Title

Barriers inhibiting inquiry-based science teaching and potential solutions: Perceptions of positively inclined early adopters

Document Type

Journal Article

RAS ID

24821

Comments

Originally published as: Fitzgerald, M., Danaia, L., & McKinnon, D. H. (2017). Barriers inhibiting inquiry-based science teaching and potential solutions: perceptions of positively inclined early adopters. Research in Science Education, 1-24. Original article available here.

Abstract

In recent years, calls for the adoption of inquiry-based pedagogies in the science classroom have formed a part of the recommendations for large-scale high school science reforms. However, these pedagogies have been problematic to implement at scale. This research explores the perceptions of 34 positively inclined early-adopter teachers in relation to their implementation of inquiry-based pedagogies. The teachers were part of a large-scale Australian high school intervention project based around astronomy. In a series of semi-structured interviews, the teachers identified a number of common barriers that prevented them from implementing inquiry-based approaches. The most important barriers identified include the extreme time restrictions on all scales, the poverty of their common professional development experiences, their lack of good models and definitions for what inquiry-based teaching actually is, and the lack of good resources enabling the capacity for change. Implications for expectations of teachers and their professional learning during educational reform and curriculum change are discussed.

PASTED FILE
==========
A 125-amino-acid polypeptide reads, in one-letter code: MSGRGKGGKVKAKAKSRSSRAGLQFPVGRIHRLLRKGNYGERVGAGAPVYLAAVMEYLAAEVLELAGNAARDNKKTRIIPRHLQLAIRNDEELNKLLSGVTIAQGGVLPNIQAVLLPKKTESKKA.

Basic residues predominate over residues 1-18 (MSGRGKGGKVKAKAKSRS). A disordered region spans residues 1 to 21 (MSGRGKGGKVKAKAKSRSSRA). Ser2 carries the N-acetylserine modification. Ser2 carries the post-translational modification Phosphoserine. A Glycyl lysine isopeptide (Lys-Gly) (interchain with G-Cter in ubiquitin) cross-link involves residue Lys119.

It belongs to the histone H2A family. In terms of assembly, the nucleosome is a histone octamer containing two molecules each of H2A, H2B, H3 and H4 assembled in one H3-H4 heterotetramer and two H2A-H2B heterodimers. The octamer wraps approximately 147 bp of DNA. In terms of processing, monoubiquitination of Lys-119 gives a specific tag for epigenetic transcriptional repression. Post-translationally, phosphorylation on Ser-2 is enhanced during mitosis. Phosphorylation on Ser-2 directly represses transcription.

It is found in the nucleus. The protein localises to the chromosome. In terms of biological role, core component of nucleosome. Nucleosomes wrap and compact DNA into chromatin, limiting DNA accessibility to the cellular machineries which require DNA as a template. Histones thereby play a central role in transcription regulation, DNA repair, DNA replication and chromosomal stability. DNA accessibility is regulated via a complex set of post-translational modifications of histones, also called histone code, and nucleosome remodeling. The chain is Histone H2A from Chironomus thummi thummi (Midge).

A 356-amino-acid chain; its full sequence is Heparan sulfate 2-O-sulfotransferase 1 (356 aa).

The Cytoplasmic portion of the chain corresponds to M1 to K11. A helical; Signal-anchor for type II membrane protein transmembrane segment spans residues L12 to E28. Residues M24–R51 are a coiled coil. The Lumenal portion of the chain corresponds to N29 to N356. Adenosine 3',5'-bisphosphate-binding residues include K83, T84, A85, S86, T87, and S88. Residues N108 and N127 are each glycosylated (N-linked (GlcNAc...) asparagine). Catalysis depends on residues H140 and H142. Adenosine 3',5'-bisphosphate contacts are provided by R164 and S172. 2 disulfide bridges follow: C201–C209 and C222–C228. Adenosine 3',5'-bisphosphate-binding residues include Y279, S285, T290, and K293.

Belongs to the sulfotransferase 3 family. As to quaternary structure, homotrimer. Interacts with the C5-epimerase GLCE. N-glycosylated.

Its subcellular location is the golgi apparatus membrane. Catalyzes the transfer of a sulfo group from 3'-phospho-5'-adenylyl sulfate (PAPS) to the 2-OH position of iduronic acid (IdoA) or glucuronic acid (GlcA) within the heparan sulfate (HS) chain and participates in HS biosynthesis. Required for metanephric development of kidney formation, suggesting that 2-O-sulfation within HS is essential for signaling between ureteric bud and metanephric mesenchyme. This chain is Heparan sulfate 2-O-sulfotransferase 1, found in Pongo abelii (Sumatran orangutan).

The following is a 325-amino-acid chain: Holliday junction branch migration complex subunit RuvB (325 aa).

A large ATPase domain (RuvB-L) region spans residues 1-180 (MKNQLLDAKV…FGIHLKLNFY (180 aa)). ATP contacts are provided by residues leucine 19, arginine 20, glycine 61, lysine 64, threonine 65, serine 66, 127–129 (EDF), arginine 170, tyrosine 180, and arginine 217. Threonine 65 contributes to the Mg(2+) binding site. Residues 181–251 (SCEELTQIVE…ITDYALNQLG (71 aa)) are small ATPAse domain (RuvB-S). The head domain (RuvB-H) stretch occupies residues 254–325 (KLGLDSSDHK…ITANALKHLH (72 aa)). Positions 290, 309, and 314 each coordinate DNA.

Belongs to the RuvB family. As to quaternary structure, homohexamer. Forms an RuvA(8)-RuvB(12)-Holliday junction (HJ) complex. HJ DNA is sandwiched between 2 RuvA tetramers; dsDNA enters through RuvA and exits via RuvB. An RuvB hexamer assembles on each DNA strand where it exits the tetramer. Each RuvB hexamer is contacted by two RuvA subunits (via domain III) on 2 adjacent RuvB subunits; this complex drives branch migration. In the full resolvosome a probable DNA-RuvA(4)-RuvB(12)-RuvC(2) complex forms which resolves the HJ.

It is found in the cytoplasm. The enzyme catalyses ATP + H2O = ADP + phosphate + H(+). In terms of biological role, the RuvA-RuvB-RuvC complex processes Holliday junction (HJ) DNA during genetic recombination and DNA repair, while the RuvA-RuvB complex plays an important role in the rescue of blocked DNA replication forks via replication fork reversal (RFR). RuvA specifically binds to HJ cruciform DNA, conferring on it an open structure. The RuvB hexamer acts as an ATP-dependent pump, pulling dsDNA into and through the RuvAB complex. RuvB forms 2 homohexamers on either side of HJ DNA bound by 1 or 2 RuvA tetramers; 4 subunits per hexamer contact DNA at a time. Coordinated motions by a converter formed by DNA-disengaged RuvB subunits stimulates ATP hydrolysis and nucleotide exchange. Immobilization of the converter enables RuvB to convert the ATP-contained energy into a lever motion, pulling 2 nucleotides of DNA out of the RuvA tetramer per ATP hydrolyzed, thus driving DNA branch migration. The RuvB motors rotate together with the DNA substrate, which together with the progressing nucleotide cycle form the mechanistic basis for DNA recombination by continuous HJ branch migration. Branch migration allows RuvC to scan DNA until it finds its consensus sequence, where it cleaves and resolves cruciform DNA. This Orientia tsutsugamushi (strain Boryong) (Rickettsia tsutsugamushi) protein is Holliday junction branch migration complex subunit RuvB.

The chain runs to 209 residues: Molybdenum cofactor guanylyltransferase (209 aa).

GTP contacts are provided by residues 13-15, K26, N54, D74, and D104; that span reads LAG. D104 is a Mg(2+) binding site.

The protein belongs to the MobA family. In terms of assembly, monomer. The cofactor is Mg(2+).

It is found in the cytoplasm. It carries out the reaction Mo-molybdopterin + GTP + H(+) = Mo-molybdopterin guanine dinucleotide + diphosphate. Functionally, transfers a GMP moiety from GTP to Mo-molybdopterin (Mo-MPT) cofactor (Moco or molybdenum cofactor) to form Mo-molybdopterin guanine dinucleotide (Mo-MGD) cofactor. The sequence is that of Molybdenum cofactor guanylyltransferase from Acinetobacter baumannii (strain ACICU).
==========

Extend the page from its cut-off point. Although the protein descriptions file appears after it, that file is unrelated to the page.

DOI

10.1007/s11165-017-9623-5

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